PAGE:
When a mysterious figure appears to cause a series of disruptions at the Frisbie Home in New York, word goes out to Scotland Yard that the Fuzz-Faced Phantom is at work. Soon, Charley ...
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A traveller arrives at the Usher mansion to find that the sibling inhabitants, Roderick and Madeline Usher, are living under a mysterious family curse: Roderick's senses have become ... See full summary »
James Sibley Watson,
From the front of a cable car, a motion picture camera records a trip down Market Street, San Francisco, California, from a point between 8th & 9th Streets, Eastward to the cable car turnaround at the Ferry Building.
Arrival in the Bronx is shown with a view from an elevated train as it enters the city. Then follows a montage of sights from the Bronx. Many typical neighborhood activities are shown, along with scenes from many local businesses.
When a mysterious figure appears to cause a series of disruptions at the Frisbie Home in New York, word goes out to Scotland Yard that the Fuzz-Faced Phantom is at work. Soon, Charley MacNeesha and his assistant MacGregor are sent across the ocean to investigate. But even as they arrive at the home, a new series of weird events begins. Written by
One of the 50 films in the 3-disk boxed DVD set called "More Treasures from American Film Archives, 1894-1931" (2004), compiled by the National Film Preservation Foundation from 5 American film archives. This film is preserved by the George Eastman House, has a running time of 19 minutes and an added music score. See more »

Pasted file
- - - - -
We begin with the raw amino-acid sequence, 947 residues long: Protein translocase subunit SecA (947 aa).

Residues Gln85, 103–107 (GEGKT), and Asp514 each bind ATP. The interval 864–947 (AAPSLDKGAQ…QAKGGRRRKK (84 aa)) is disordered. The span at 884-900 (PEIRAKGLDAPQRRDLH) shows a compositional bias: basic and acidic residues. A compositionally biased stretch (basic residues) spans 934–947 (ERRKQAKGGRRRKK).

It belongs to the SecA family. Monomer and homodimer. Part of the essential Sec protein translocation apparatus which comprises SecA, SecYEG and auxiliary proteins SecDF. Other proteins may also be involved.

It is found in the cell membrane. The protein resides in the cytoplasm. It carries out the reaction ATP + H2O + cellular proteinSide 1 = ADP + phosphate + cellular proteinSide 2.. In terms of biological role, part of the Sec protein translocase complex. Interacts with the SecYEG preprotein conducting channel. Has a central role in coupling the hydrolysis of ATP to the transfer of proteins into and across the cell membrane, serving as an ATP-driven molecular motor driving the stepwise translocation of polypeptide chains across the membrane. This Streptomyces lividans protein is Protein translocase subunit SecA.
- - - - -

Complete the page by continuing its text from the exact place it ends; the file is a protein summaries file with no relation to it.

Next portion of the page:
It's a darn shame that Charley Bowers is practically unknown today and that so few of his films remain. It's because his work is among the cleverest and strangest of the silent era--and there really is nothing like it. I first came in contact with his work with a wonderful DVD collection "Charley Bowers: The Rediscovery of an American Comic Genius". And, sadly, the only other film I could find that was not in this set is this one, "There It Is"--a terrific and wacky comedy if there ever was one! This film begins at a home where LOTS of strange things are occurring. The camera tricks Bowers used to make this strange things occur were outstanding and still hold up quite well today. Seeing an egg being cracked open and a full-size chicken soon materializing from it, dancing pants and all the other sight gags are very complicated and many of them were done using stop-motion--a trademark of Bowers' comedy. Anyway, in addition to these oddities, a very odd looking bald man keeps appearing and disappearing and doing lots of strange things. It's all a visual treat for the audience, but the Frisbie family is scared, so they contact Scotland Yard--which is odd, since they live in America! Regardless, a kilted Bowers soon arrives and tries to get the bottom of these weird happenings. He is totally inept and at his wits end when the punchline appears--and I don't think I should say any more.
The bottom line is that this is a one of a kind visual treat--funny, strange and well worth seeing. And, it's ample proof that they made some great silent comedies and that Bowers was a master.
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